The Eternal Now

God being eternal means much more than that He has always existed and will keep existing forever and ever and ever. It means that God is actually outside of time itself. Page 214:

For eternity by definition is fixed and cannot be compared to the moments we experience, which are never fixed. How do we know that a long time has become long? We sense the passing by of many moments and changes. Were there no motions or changes there would be no lengths of movements to call “time.” In the eternal realm the whole must be present. In our minds we cannot imagine time in that totality now. For us, all time past is driven on by time to come, and all to come follows upon the past. But in God’s timetable of creation, all past and future are one design, flowing out of one now.

What is time, anyway?

By this point, it should not surprise you that Augustine moves on to trying to figure out what time itself is. He notes that everyone seems to think they know what time is, until they are asked to define it.

Augustine starts with the Past. But what is the Past, except something which does not exist anymore? Likewise, the Future does not exist. Only the Present can be said to actually exist, and even that passes away in an instant. If time is defined by things arriving and then immediately passing away, then time is little more than a march towards non-existence. He declares that “we cannot truly say that time exists except in the sense that it tends toward non-existence.”

He spends a long time on this idea and its paradoxes. After all, we can measure time. How can we measure an hour if all parts of the hour that are outside of Now do not even exist?

Ultimately, the best Augustine can say is that the soul is stretched out into an apparent succession of events, perhaps as part of our fall away from God and His eternal present.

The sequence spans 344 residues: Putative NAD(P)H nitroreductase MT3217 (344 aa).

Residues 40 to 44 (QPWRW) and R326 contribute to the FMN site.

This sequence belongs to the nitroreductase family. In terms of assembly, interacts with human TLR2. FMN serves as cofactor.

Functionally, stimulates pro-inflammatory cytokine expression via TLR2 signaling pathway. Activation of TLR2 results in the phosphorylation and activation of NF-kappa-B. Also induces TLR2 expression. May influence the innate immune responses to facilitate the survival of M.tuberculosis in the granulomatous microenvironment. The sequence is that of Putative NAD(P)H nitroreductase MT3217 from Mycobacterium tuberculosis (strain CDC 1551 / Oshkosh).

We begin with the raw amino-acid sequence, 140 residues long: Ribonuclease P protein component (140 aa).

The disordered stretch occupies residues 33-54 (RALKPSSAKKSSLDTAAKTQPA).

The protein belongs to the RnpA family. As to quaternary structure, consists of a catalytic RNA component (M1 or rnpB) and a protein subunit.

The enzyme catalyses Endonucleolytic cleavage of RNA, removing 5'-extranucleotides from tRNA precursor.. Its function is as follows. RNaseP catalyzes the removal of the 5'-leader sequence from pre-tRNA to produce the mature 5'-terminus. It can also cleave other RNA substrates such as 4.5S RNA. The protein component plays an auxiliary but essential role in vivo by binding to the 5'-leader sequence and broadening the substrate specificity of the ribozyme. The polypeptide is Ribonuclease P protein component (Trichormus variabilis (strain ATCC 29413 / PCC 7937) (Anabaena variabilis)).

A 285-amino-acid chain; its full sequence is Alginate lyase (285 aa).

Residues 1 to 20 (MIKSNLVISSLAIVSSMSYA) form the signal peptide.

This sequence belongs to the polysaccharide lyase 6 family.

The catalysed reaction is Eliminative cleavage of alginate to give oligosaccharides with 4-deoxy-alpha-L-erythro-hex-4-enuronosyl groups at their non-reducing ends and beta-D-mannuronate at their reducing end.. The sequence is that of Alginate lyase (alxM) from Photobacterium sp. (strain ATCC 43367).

Interpreting Genesis

Taking his ideas of time as a guide, Augustine turns to the book of Genesis, which even back then had many contentious interpretations.

But among so many truths which occur to inquirers in those words, understood as they are in different ways, which of us shall so discover that one meaning as to state, “This is what Moses thought,” and, “That is what he wanted understood in that narrative,” as confidently as he would say, “This is true, whether Moses thought this or that?”

Augustine separates the debate over interpretations into two categories: those concerned with the truth of the matter, and those concerned with the intent of the author. He largely dismisses the second category as unknowable.

As for the truth of the matter, Augustine argues that scripture can allow for many different “true” readings, though I hasten to add that he is not supporting relativism here. He does not believe that any possible interpretation is valid, but he is rather easy on simplistic and literalistic interpretations, so long as they act as a step towards faith in God as the creator of the universe. He additionally argues that Moses may well have been aware of the many ways his words could be interpreted, and intended all of them.